hen the fog lifts, everything will be uncertain. But when you can’t see what’s right in front of your face, the texture of time itself changes. It loses its elasticity, it congeals. It ticks by far too regularly, as if our personal time had been reduced to that of a watch. One day follows the next, identical to the one before, with the same implacable monotony.
The absence of any long-term temporal perspective is mirrored by the absence of any physical, spatial perspective. We can no longer go and see what things are like somewhere else, because it’s the same everywhere. We’re all masked up, fogged up, walled up inside our homes.
Einstein was right when he said there’s no time without space, and no space without time. Space-time is a world made up of four inseparable dimensions: three in space and the fourth for time.
“Einstein was right when he said there’s no time without space, and no space without time.”
So, fogged up as we are, we blunder around in this frozen dimension of space-time, and search for virtual solutions that might be of some help, as a white cane helps the blind. It helps us to move forward, despite the lack of visibility, but it can’t replace the ability to see. Deprived of direct contact with others, we have all been reduced to remote working, remote communication, remote travel, remote laughter and remote tears.
All? No, not quite all. For instance, the subcontractors we met (in the flesh, just before everything closed down once again) are also navigating through the fog, but they have something solid and real to put their hands on.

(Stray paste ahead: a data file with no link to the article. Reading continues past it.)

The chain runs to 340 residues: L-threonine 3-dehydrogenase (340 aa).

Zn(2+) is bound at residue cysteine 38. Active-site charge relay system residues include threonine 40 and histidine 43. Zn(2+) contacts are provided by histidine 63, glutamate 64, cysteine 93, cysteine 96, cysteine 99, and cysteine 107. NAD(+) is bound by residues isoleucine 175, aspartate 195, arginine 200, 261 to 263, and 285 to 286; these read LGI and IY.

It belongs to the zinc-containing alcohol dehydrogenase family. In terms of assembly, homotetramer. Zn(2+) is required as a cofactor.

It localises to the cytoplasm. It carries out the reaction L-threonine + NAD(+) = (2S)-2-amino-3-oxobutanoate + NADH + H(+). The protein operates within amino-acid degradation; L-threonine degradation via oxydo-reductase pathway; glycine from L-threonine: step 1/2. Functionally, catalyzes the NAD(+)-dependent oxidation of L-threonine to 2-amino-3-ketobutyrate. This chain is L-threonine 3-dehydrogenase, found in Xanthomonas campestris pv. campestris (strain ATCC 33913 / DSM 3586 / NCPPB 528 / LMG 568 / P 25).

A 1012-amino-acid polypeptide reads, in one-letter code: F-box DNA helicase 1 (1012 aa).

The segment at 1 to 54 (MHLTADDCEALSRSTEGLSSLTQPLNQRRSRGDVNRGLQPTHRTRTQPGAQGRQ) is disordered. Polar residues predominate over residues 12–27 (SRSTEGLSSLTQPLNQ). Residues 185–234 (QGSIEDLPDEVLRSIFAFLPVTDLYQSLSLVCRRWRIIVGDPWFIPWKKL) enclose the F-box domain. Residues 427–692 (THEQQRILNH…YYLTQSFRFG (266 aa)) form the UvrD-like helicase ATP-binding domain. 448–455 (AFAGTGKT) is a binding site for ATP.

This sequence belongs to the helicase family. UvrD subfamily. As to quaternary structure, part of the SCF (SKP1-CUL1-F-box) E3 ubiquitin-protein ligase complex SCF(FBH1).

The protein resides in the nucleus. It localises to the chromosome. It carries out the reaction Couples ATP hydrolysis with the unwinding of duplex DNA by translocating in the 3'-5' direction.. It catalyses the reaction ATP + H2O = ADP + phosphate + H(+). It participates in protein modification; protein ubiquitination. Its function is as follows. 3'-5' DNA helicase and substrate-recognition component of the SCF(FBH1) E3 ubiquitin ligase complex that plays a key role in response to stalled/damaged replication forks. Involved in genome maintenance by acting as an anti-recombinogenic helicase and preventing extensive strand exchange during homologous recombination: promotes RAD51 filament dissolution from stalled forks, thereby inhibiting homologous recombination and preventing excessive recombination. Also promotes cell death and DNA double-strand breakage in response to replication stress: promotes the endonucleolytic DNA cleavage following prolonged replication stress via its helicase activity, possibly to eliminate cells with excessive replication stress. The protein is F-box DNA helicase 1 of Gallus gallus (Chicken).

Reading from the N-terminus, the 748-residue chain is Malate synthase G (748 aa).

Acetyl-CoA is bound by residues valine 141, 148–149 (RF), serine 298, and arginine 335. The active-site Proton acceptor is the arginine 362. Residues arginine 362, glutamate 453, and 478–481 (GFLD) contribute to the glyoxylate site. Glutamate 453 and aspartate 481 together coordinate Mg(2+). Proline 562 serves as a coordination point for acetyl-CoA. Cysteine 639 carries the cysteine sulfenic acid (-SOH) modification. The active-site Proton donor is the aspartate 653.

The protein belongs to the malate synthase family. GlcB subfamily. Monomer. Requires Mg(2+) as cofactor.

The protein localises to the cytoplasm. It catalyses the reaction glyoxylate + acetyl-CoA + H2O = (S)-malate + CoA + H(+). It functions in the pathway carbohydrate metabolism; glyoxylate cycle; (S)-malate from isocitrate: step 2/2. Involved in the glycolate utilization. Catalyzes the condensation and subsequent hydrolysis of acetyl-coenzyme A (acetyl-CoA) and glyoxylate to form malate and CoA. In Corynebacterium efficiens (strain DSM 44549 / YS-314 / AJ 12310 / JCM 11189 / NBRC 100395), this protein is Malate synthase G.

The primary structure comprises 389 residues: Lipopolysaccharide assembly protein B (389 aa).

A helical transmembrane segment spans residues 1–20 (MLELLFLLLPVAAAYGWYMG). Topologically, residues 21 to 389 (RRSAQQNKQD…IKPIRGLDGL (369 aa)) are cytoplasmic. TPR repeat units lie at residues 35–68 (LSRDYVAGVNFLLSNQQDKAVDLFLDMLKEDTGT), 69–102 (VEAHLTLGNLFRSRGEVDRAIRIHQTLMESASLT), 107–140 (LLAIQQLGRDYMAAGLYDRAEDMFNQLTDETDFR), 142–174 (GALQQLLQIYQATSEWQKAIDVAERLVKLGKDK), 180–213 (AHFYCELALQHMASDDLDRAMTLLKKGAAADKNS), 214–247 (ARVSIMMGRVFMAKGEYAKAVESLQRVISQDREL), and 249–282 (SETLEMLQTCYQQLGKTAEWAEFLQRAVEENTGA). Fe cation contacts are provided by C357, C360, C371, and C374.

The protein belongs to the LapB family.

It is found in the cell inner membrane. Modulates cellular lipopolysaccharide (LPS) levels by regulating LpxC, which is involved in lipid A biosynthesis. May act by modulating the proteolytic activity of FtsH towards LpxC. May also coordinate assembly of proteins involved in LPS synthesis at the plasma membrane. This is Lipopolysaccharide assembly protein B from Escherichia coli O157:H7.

You can’t make a watch remotely (or at any rate, not yet – although you can read about the micro-factory imagined by the MicroLean Lab). But you can certainly buy or sell one remotely. You can promote a watch remotely, talk about it remotely, and remotely examine it, but you can’t touch it remotely.
“The wall near to us is a digital wall through which we can glimpse the white whale, but we need to thrust through it to see what lies beyond.”
The same goes for watch fairs, which have vanished from the physical plane, and have become the white whales of this foggy season. “How can the prisoner reach outside except by thrusting through the wall? To me, the white whale is that wall, shoved near to me. Sometimes I think there’s naught beyond,” says Captain Achab in Herman Melville’s Moby-Dick.
The wall near to us is a digital wall through which we can glimpse the white whale, but we need to thrust through it to see what lies beyond. And to find each other again.